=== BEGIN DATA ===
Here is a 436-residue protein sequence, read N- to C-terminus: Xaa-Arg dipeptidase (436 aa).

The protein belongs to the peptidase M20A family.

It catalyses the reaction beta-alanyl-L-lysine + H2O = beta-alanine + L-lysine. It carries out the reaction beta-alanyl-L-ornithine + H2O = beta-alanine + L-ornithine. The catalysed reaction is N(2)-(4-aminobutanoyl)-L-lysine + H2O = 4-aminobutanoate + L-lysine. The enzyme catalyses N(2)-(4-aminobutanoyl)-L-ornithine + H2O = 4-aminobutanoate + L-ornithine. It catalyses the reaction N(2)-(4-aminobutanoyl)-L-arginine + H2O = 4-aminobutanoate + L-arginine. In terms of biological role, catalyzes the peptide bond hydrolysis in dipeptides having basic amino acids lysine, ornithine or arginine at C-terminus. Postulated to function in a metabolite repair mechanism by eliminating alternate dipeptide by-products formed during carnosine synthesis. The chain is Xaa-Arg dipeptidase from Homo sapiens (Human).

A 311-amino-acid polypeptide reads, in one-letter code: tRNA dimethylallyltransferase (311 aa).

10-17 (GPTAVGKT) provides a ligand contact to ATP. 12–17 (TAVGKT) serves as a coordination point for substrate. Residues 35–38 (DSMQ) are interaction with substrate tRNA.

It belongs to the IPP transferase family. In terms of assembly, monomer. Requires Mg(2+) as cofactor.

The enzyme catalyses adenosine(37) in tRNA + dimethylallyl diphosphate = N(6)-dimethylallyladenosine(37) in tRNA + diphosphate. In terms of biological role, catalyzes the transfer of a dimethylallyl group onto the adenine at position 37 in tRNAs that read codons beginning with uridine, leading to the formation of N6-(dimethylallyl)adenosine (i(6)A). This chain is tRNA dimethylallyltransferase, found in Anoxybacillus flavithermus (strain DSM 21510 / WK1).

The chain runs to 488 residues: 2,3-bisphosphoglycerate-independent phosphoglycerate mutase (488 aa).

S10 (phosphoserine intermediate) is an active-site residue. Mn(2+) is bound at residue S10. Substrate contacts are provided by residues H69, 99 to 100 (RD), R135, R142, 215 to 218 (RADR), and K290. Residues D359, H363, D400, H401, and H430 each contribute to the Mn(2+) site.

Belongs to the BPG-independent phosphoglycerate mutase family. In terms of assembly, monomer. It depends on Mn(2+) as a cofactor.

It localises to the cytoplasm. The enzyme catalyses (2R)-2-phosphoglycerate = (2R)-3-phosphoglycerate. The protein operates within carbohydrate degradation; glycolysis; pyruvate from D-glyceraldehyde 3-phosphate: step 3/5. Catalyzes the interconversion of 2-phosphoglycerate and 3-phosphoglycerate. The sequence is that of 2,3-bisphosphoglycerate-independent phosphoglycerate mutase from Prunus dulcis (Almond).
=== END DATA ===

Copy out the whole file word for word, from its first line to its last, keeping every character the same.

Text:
Here is a 436-residue protein sequence, read N- to C-terminus: Xaa-Arg dipeptidase (436 aa).

The protein belongs to the peptidase M20A family.

It catalyses the reaction beta-alanyl-L-lysine + H2O = beta-alanine + L-lysine. It carries out the reaction beta-alanyl-L-ornithine + H2O = beta-alanine + L-ornithine. The catalysed reaction is N(2)-(4-aminobutanoyl)-L-lysine + H2O = 4-aminobutanoate + L-lysine. The enzyme catalyses N(2)-(4-aminobutanoyl)-L-ornithine + H2O = 4-aminobutanoate + L-ornithine. It catalyses the reaction N(2)-(4-aminobutanoyl)-L-arginine + H2O = 4-aminobutanoate + L-arginine. In terms of biological role, catalyzes the peptide bond hydrolysis in dipeptides having basic amino acids lysine, ornithine or arginine at C-terminus. Postulated to function in a metabolite repair mechanism by eliminating alternate dipeptide by-products formed during carnosine synthesis. The chain is Xaa-Arg dipeptidase from Homo sapiens (Human).

A 311-amino-acid polypeptide reads, in one-letter code: tRNA dimethylallyltransferase (311 aa).

10-17 (GPTAVGKT) provides a ligand contact to ATP. 12–17 (TAVGKT) serves as a coordination point for substrate. Residues 35–38 (DSMQ) are interaction with substrate tRNA.

It belongs to the IPP transferase family. In terms of assembly, monomer. Requires Mg(2+) as cofactor.

The enzyme catalyses adenosine(37) in tRNA + dimethylallyl diphosphate = N(6)-dimethylallyladenosine(37) in tRNA + diphosphate. In terms of biological role, catalyzes the transfer of a dimethylallyl group onto the adenine at position 37 in tRNAs that read codons beginning with uridine, leading to the formation of N6-(dimethylallyl)adenosine (i(6)A). This chain is tRNA dimethylallyltransferase, found in Anoxybacillus flavithermus (strain DSM 21510 / WK1).

The chain runs to 488 residues: 2,3-bisphosphoglycerate-independent phosphoglycerate mutase (488 aa).

S10 (phosphoserine intermediate) is an active-site residue. Mn(2+) is bound at residue S10. Substrate contacts are provided by residues H69, 99 to 100 (RD), R135, R142, 215 to 218 (RADR), and K290. Residues D359, H363, D400, H401, and H430 each contribute to the Mn(2+) site.

Belongs to the BPG-independent phosphoglycerate mutase family. In terms of assembly, monomer. It depends on Mn(2+) as a cofactor.

It localises to the cytoplasm. The enzyme catalyses (2R)-2-phosphoglycerate = (2R)-3-phosphoglycerate. The protein operates within carbohydrate degradation; glycolysis; pyruvate from D-glyceraldehyde 3-phosphate: step 3/5. Catalyzes the interconversion of 2-phosphoglycerate and 3-phosphoglycerate. The sequence is that of 2,3-bisphosphoglycerate-independent phosphoglycerate mutase from Prunus dulcis (Almond).